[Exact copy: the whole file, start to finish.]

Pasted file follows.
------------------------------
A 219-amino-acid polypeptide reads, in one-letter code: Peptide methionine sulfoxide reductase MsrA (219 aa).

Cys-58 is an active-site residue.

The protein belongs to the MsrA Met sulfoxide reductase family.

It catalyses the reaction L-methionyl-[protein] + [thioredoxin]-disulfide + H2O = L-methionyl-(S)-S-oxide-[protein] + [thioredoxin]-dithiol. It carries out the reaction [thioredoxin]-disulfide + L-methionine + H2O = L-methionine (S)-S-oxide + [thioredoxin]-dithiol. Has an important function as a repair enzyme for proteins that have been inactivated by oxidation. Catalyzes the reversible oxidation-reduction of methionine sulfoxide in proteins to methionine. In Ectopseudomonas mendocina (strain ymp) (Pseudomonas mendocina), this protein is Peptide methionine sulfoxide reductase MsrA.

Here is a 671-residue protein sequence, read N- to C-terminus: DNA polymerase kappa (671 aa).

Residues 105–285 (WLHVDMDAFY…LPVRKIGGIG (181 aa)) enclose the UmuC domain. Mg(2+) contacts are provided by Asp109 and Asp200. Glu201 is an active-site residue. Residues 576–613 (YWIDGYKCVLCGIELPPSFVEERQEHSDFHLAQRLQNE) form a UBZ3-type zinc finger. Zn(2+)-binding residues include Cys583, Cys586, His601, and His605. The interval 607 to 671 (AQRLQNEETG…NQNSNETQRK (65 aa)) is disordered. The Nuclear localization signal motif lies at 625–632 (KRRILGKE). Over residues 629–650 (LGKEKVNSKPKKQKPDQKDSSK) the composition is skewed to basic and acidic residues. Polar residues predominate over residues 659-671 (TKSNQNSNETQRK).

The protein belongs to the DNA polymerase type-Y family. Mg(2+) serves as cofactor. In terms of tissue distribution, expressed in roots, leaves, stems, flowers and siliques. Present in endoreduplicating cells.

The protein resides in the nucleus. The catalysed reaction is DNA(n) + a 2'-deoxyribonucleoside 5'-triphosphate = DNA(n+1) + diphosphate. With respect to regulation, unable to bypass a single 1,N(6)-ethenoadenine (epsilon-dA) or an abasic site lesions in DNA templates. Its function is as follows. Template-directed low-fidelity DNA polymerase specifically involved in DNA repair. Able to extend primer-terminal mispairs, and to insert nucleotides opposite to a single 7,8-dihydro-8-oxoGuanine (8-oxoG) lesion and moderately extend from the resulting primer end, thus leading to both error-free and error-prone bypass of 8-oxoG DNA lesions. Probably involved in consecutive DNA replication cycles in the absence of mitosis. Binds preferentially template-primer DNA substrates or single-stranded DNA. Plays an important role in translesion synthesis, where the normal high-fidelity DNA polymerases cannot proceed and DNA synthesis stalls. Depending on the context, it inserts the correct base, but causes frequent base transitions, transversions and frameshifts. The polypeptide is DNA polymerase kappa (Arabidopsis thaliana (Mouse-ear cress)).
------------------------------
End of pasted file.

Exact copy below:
A 219-amino-acid polypeptide reads, in one-letter code: Peptide methionine sulfoxide reductase MsrA (219 aa).

Cys-58 is an active-site residue.

The protein belongs to the MsrA Met sulfoxide reductase family.

It catalyses the reaction L-methionyl-[protein] + [thioredoxin]-disulfide + H2O = L-methionyl-(S)-S-oxide-[protein] + [thioredoxin]-dithiol. It carries out the reaction [thioredoxin]-disulfide + L-methionine + H2O = L-methionine (S)-S-oxide + [thioredoxin]-dithiol. Has an important function as a repair enzyme for proteins that have been inactivated by oxidation. Catalyzes the reversible oxidation-reduction of methionine sulfoxide in proteins to methionine. In Ectopseudomonas mendocina (strain ymp) (Pseudomonas mendocina), this protein is Peptide methionine sulfoxide reductase MsrA.

Here is a 671-residue protein sequence, read N- to C-terminus: DNA polymerase kappa (671 aa).

Residues 105–285 (WLHVDMDAFY…LPVRKIGGIG (181 aa)) enclose the UmuC domain. Mg(2+) contacts are provided by Asp109 and Asp200. Glu201 is an active-site residue. Residues 576–613 (YWIDGYKCVLCGIELPPSFVEERQEHSDFHLAQRLQNE) form a UBZ3-type zinc finger. Zn(2+)-binding residues include Cys583, Cys586, His601, and His605. The interval 607 to 671 (AQRLQNEETG…NQNSNETQRK (65 aa)) is disordered. The Nuclear localization signal motif lies at 625–632 (KRRILGKE). Over residues 629–650 (LGKEKVNSKPKKQKPDQKDSSK) the composition is skewed to basic and acidic residues. Polar residues predominate over residues 659-671 (TKSNQNSNETQRK).

The protein belongs to the DNA polymerase type-Y family. Mg(2+) serves as cofactor. In terms of tissue distribution, expressed in roots, leaves, stems, flowers and siliques. Present in endoreduplicating cells.

The protein resides in the nucleus. The catalysed reaction is DNA(n) + a 2'-deoxyribonucleoside 5'-triphosphate = DNA(n+1) + diphosphate. With respect to regulation, unable to bypass a single 1,N(6)-ethenoadenine (epsilon-dA) or an abasic site lesions in DNA templates. Its function is as follows. Template-directed low-fidelity DNA polymerase specifically involved in DNA repair. Able to extend primer-terminal mispairs, and to insert nucleotides opposite to a single 7,8-dihydro-8-oxoGuanine (8-oxoG) lesion and moderately extend from the resulting primer end, thus leading to both error-free and error-prone bypass of 8-oxoG DNA lesions. Probably involved in consecutive DNA replication cycles in the absence of mitosis. Binds preferentially template-primer DNA substrates or single-stranded DNA. Plays an important role in translesion synthesis, where the normal high-fidelity DNA polymerases cannot proceed and DNA synthesis stalls. Depending on the context, it inserts the correct base, but causes frequent base transitions, transversions and frameshifts. The polypeptide is DNA polymerase kappa (Arabidopsis thaliana (Mouse-ear cress)).